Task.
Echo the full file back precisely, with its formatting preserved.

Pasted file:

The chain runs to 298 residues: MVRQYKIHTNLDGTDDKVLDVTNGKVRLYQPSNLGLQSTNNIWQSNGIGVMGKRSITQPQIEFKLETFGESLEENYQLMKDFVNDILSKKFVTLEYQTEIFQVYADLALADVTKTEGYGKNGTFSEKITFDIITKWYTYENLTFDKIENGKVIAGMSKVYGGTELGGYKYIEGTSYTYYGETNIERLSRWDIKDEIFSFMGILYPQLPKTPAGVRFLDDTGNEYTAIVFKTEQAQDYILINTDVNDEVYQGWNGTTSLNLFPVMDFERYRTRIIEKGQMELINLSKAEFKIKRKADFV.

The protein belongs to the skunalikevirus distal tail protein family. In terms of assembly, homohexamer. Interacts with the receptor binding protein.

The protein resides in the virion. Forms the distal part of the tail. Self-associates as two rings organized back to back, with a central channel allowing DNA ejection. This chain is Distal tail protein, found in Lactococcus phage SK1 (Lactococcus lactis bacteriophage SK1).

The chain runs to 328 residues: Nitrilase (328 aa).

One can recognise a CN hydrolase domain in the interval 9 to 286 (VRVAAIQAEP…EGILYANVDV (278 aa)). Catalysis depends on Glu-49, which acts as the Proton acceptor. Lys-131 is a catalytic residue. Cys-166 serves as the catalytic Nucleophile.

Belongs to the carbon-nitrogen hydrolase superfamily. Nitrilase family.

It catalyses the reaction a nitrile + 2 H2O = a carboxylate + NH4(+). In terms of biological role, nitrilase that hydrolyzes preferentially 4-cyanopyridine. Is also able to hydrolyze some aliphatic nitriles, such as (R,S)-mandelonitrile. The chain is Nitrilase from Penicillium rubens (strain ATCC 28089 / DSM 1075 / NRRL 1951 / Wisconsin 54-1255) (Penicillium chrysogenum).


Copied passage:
The chain runs to 298 residues: MVRQYKIHTNLDGTDDKVLDVTNGKVRLYQPSNLGLQSTNNIWQSNGIGVMGKRSITQPQIEFKLETFGESLEENYQLMKDFVNDILSKKFVTLEYQTEIFQVYADLALADVTKTEGYGKNGTFSEKITFDIITKWYTYENLTFDKIENGKVIAGMSKVYGGTELGGYKYIEGTSYTYYGETNIERLSRWDIKDEIFSFMGILYPQLPKTPAGVRFLDDTGNEYTAIVFKTEQAQDYILINTDVNDEVYQGWNGTTSLNLFPVMDFERYRTRIIEKGQMELINLSKAEFKIKRKADFV.

The protein belongs to the skunalikevirus distal tail protein family. In terms of assembly, homohexamer. Interacts with the receptor binding protein.

The protein resides in the virion. Forms the distal part of the tail. Self-associates as two rings organized back to back, with a central channel allowing DNA ejection. This chain is Distal tail protein, found in Lactococcus phage SK1 (Lactococcus lactis bacteriophage SK1).

The chain runs to 328 residues: Nitrilase (328 aa).

One can recognise a CN hydrolase domain in the interval 9 to 286 (VRVAAIQAEP…EGILYANVDV (278 aa)). Catalysis depends on Glu-49, which acts as the Proton acceptor. Lys-131 is a catalytic residue. Cys-166 serves as the catalytic Nucleophile.

Belongs to the carbon-nitrogen hydrolase superfamily. Nitrilase family.

It catalyses the reaction a nitrile + 2 H2O = a carboxylate + NH4(+). In terms of biological role, nitrilase that hydrolyzes preferentially 4-cyanopyridine. Is also able to hydrolyze some aliphatic nitriles, such as (R,S)-mandelonitrile. The chain is Nitrilase from Penicillium rubens (strain ATCC 28089 / DSM 1075 / NRRL 1951 / Wisconsin 54-1255) (Penicillium chrysogenum).